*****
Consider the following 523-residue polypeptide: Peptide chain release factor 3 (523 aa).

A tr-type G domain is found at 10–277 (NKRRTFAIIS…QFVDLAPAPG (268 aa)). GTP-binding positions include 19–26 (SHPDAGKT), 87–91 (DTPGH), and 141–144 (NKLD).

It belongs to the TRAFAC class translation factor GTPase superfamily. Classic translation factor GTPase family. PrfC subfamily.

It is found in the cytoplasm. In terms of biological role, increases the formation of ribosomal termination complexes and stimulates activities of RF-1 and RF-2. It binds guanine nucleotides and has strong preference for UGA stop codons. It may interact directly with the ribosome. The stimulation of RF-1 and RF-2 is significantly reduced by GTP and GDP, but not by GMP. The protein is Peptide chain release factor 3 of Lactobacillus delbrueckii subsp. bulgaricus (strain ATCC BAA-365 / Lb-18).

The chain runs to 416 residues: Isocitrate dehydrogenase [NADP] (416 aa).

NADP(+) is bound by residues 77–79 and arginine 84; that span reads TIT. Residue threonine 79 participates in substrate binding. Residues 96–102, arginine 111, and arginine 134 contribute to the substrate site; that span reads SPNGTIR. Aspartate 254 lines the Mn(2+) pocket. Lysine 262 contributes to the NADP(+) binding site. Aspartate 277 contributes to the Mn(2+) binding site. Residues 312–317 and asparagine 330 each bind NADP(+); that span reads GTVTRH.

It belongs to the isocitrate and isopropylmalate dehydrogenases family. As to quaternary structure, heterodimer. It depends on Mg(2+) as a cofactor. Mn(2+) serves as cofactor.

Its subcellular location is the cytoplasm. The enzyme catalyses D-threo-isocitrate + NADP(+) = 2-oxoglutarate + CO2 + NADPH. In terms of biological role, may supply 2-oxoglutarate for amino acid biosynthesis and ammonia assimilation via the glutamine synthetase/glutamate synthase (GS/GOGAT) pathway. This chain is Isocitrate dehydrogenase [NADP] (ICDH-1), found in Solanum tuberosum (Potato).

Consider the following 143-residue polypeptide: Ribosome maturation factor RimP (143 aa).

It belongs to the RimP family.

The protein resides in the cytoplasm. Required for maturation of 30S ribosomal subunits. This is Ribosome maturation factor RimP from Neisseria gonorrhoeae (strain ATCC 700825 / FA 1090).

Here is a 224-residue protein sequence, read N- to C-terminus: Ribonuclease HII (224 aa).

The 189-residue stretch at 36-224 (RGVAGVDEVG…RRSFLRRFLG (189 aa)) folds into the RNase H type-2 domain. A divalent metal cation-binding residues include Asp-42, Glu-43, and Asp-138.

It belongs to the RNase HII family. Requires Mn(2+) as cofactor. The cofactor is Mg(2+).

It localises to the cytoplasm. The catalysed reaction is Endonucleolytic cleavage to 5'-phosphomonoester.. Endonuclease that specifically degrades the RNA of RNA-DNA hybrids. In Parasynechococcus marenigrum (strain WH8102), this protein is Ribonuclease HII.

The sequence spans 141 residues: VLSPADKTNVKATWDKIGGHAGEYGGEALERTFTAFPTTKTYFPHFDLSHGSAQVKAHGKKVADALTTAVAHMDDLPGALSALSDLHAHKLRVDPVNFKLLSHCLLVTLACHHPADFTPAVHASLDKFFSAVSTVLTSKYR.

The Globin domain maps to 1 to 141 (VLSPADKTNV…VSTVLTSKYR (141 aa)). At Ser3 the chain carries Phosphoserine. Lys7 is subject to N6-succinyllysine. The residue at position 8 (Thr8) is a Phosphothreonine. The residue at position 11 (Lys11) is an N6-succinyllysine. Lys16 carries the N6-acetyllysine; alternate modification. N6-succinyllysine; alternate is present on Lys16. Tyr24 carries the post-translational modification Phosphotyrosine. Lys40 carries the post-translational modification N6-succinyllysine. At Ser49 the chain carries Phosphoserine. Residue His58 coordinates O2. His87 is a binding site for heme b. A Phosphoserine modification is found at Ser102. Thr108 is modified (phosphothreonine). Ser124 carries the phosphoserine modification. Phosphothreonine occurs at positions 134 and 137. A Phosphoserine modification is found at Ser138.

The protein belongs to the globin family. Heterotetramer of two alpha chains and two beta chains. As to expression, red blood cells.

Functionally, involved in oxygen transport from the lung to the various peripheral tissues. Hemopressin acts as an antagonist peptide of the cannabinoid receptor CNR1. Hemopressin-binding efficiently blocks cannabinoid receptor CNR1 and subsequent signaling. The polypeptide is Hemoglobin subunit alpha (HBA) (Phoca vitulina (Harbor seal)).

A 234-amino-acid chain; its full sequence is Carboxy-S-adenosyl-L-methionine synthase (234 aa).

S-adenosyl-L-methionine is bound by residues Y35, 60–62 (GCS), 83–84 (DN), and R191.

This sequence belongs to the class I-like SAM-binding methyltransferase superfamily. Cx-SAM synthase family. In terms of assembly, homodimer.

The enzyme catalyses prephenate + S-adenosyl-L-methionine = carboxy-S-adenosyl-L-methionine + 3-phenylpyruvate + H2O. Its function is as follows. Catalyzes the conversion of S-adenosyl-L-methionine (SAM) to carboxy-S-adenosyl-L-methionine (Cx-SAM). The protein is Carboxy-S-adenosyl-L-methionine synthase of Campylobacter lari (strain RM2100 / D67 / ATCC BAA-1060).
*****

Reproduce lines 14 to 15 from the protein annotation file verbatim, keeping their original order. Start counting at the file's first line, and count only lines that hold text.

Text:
It belongs to the RNase HII family. Requires Mn(2+) as cofactor. The cofactor is Mg(2+).

It localises to the cytoplasm. The catalysed reaction is Endonucleolytic cleavage to 5'-phosphomonoester.. Endonuclease that specifically degrades the RNA of RNA-DNA hybrids. In Parasynechococcus marenigrum (strain WH8102), this protein is Ribonuclease HII.